Re: How to write a "proper" math document

*To*: mathgroup at smc.vnet.net*Subject*: [mg120123] Re: How to write a "proper" math document*From*: AES <siegman at stanford.edu>*Date*: Sat, 9 Jul 2011 07:31:00 -0400 (EDT)*References*: <201107041044.GAA02461@smc.vnet.net> <iuukk8$epi$1@smc.vnet.net> <15944200.6757.1309943765495.JavaMail.root@m06> <iv45b8$es8$1@smc.vnet.net> <iv6gqo$s5p$1@smc.vnet.net>

In article <iv6gqo$s5p$1 at smc.vnet.net>, Richard Fateman <fateman at cs.berkeley.edu> wrote: > I find it far preferable to take stuff out of a computer algebra system > as TeX and paste it into a static document. This also provides an > opportunity to fix the broken displays. E.g. we really don't expect a > display of f=ma to come out f=am. Or E=mc^2 to come out e=c^2m > (note also that E=2.718... not energy). Mathematica thinks it knows > better than Einstein and Newton. This is an absolutely valid and substantial observation in my opinion as well. The structuring of mathematical expressions -- that is, the choice of symbols or notation, and the organizing and grouping and ordering of terms within an expression -- is a vitally important feature in reading, grasping, recognizing, understanding, and internalizing what they are saying, and what are their connections to other expressions and concepts. There is no set of rules for doing this -- only a large body of informally accepted conventions that have evolved over time, but that are very widely used. (Anyone who wrote a treatise on e-m theory and used E for the magnetic field and H for the E field would be a fool; even writing the Poynting vector as H cross E with the normal meanings of those symbols would be unnecessarily stupid.) I appreciate why Mathematica does -- even has to do -- what it does in structuring mathematical expressions in its internal operations. But it's very hard work to convert between that and readable mathematical expressions.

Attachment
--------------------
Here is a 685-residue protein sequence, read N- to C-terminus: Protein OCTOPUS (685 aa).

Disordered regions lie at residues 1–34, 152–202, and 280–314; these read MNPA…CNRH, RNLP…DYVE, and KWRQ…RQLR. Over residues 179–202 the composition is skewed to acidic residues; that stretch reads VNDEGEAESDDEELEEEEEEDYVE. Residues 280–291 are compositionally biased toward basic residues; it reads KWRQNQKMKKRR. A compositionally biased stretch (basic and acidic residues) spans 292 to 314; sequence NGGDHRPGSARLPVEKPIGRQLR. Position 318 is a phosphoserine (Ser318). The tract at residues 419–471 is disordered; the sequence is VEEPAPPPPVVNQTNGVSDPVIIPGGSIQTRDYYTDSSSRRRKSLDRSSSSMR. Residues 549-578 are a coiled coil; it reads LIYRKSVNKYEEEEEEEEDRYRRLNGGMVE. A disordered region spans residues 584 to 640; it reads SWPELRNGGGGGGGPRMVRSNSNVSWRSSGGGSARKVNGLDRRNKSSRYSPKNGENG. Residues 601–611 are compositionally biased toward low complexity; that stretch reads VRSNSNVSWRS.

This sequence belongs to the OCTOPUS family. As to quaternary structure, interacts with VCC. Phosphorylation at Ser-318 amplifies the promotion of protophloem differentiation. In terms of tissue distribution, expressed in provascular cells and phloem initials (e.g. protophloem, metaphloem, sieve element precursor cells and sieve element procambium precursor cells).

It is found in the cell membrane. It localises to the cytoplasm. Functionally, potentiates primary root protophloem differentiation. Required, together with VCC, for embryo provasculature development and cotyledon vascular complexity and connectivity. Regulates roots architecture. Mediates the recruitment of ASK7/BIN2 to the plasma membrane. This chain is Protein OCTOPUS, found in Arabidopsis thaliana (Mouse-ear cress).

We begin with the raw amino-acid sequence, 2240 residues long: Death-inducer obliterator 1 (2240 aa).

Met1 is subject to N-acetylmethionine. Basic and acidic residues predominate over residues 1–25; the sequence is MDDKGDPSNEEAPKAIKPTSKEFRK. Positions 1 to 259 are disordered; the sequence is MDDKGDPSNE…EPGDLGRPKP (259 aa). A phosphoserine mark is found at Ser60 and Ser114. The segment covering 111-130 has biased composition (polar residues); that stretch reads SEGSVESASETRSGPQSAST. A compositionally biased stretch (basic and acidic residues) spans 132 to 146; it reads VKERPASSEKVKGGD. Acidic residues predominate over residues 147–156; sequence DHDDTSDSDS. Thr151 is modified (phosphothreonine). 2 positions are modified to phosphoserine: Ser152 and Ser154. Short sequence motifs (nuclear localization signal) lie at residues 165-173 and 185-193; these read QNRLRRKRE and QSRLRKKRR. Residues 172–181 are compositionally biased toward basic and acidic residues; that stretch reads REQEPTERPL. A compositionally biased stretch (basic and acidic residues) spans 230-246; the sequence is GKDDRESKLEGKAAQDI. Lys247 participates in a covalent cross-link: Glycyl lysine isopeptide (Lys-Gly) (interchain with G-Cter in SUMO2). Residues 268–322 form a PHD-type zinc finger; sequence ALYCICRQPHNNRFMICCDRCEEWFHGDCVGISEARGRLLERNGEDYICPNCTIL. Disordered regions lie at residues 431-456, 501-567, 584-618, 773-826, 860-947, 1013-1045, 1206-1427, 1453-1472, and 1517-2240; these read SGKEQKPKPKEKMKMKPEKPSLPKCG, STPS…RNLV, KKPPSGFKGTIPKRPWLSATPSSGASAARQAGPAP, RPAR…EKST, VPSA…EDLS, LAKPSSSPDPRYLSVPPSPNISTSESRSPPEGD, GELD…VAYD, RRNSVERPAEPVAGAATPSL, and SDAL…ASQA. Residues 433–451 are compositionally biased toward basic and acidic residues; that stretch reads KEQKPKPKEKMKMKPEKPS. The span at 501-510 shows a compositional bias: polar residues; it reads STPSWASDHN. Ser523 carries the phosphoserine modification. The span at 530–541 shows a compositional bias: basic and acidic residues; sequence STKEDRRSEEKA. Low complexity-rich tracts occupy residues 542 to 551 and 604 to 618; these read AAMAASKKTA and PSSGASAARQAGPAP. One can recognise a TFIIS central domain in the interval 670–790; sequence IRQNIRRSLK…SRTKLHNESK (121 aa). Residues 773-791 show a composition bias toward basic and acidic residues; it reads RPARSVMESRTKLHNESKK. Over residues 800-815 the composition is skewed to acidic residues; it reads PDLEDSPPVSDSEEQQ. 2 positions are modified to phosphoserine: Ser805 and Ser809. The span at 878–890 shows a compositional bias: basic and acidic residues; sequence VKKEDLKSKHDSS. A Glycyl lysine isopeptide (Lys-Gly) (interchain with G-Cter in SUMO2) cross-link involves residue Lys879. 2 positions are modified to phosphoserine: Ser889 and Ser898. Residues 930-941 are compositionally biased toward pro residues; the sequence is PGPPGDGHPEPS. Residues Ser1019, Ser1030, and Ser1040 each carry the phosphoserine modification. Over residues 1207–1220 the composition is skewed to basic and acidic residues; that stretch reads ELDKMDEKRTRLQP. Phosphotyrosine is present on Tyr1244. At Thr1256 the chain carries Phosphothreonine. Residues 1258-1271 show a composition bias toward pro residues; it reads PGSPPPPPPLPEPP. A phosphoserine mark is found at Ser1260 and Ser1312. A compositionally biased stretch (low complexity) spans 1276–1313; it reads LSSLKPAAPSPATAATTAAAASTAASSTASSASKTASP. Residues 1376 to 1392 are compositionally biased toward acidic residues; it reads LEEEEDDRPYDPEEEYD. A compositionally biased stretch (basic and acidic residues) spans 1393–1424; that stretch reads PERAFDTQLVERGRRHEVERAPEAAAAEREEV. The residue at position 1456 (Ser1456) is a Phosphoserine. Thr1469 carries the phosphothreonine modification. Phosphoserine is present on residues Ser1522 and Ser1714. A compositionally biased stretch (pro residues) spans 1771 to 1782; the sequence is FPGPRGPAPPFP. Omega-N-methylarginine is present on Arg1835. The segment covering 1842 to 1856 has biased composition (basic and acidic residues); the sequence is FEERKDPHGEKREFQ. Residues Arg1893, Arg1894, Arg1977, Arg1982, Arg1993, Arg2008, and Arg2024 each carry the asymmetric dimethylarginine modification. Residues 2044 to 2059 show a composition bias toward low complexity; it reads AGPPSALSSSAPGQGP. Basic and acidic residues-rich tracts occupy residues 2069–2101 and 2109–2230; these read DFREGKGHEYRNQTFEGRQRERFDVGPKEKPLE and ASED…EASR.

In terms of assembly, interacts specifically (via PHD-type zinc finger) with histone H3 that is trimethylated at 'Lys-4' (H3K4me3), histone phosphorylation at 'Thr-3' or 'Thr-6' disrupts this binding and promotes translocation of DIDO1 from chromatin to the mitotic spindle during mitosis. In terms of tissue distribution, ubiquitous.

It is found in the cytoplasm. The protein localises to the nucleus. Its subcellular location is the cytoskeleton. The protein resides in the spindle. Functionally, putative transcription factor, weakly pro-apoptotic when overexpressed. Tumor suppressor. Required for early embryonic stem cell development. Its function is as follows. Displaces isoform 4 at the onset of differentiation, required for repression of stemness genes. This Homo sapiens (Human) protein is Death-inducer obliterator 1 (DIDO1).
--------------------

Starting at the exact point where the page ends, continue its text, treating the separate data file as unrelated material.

**References**:**Re: How to write a "proper" math document***From:*dr DanW <dmaxwarren@gmail.com>